This week, Apple is expected to display a brand new iPhone. Industry experts predict the phone will be in high demand, possibly selling over 6 million phones within the first three days. Leading up to the launch, iPhone sales have accounted for over half of Apple’s revenue for the first six months of 2014. Combined with iPads, iPods, iTunes downloads, and accessories, 87% of Apple’s revenue was attributed to a product that wasn’t a Mac. It wasn’t always this way.
The first Mac computer was introduced 30 years ago. Through the 1970s, 80s, and 90s, the company produced computer desktops, laptops, software, and printers. Apple was strictly a computer company until Steve Jobs famously introduced “1,000 songs in your pocket” in October 2001. While the iPod was introduced as songs in your pocket, the first iPhone was introduced in 2007 as “the internet in your pocket.” In the next seven years, over 500 million iPhones have been sold.
Apple’s history is an example of how important it is for companies, and employees who work for them, to constantly look ahead and embrace change. By nature we tend to be creatures of habit. Most people are reluctant to change laundry detergent, let alone work functions.
One of the most frustrating things to hear as a trainer is when an employees tells me how he/she is “just a “ something or other, and “is not” whatever their employer’s new initiatives require him or her to be. I hear this a lot in banking, which is the field I have worked in for over 25 years. You can imagine how much an industry changes in 25 years. When I started, less than half of our depositors had direct deposit. Debit cards and online banking didn’t even exist. Friday night at a bank branch 25 years ago resembled what Christmas Eve at the mall looks like today. As technology changes the way we conduct business, employees need to change he way they assist and engage with their customers. More and more banks and credit union are switching their focus to sales and redesigning their branches to focus on customer/member engagement. Some employees balk at the change, thinking their resistance will somehow force their CEOs to reconsider their strategy. These employees were happy doing things the old way, thank you very much, and are not interested in learning anything new. Besides, how do we know is these new things are really going to work. That’s ironic, because many people questioned a need for an iPad when it was first introduced. Steve Jobs described a world where you couldn’t live without one. Today, iPads play a prominent role in schools, retail stores, doctor offices, and even bank and credit union branches.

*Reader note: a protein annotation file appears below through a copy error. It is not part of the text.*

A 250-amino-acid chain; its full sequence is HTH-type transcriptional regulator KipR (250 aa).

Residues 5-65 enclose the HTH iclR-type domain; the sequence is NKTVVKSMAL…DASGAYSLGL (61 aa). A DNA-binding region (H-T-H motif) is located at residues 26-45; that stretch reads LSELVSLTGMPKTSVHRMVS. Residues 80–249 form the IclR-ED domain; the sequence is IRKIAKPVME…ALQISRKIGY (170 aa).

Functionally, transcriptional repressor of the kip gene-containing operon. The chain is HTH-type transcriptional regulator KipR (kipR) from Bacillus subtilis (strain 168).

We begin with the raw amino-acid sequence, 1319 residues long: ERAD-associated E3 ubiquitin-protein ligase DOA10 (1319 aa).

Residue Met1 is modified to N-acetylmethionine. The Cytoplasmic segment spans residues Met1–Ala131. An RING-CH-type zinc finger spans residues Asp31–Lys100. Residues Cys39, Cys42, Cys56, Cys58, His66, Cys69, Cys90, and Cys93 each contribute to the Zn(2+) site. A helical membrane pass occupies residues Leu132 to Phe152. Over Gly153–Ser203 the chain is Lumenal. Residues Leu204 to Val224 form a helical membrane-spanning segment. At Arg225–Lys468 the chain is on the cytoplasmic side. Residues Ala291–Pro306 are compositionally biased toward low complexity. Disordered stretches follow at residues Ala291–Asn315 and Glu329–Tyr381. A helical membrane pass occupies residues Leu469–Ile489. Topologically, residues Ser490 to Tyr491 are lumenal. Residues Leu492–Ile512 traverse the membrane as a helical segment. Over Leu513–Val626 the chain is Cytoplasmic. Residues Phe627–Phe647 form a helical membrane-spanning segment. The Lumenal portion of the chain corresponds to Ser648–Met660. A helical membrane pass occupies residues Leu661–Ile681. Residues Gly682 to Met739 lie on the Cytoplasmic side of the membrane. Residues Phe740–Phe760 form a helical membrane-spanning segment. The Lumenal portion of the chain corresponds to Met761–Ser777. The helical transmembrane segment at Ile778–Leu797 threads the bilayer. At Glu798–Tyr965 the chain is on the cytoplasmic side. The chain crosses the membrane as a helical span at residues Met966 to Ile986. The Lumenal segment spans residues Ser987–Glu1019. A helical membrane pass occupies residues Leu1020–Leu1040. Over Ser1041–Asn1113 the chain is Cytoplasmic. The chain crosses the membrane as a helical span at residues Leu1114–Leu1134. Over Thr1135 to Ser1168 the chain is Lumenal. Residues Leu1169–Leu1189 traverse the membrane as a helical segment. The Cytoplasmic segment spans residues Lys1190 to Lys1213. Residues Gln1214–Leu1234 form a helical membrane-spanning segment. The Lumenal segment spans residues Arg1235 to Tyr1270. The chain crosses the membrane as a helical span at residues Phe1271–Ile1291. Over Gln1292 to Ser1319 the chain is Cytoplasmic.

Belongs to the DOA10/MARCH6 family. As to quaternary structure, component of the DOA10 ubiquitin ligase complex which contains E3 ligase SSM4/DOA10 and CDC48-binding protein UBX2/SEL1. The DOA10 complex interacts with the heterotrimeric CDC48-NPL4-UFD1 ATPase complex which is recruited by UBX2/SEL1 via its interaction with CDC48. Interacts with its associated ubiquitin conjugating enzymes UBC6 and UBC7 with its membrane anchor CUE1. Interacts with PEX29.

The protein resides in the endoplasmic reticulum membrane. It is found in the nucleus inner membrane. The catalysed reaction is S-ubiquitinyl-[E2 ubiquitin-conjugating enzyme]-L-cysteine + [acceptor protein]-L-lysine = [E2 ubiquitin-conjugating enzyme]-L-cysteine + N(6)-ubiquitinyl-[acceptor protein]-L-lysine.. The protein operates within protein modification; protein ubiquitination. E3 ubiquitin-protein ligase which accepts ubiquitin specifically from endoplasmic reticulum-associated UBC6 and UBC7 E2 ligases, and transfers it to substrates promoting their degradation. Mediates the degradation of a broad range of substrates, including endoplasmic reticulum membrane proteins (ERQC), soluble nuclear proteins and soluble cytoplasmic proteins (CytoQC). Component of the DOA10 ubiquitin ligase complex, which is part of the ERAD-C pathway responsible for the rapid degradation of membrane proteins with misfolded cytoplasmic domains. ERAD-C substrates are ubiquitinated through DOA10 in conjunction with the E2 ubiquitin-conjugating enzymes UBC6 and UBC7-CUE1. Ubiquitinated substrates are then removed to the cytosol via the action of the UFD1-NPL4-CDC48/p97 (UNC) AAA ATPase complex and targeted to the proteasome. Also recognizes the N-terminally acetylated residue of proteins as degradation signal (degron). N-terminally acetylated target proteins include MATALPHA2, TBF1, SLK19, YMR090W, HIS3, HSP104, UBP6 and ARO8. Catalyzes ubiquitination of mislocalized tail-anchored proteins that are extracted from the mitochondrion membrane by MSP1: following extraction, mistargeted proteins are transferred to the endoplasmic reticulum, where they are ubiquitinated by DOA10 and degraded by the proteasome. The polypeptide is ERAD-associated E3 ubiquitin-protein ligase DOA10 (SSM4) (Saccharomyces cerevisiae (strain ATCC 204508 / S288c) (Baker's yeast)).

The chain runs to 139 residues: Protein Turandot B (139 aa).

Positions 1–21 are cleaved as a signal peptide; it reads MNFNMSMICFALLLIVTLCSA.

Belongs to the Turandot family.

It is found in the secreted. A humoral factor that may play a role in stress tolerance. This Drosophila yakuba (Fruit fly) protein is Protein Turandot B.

Recently, I was conducting a workshop for credit union employees being cross-trained for the new branch model. One of the participants, a nice woman who was showing her colleagues pictures of her grandchildren that she had on her iPhone, asked to talk to me during break. She expressed concern that she and some of her long-time coworkers weren’t ready for the change. “This new idea is too much for us” she told me. “We’re just tellers. I don’t know if this is going to work”
I pointed at her phone. “Image if Apple employees said ‘we’re just computer people.’”
Posted by Michael Patterson. Posted In : Personal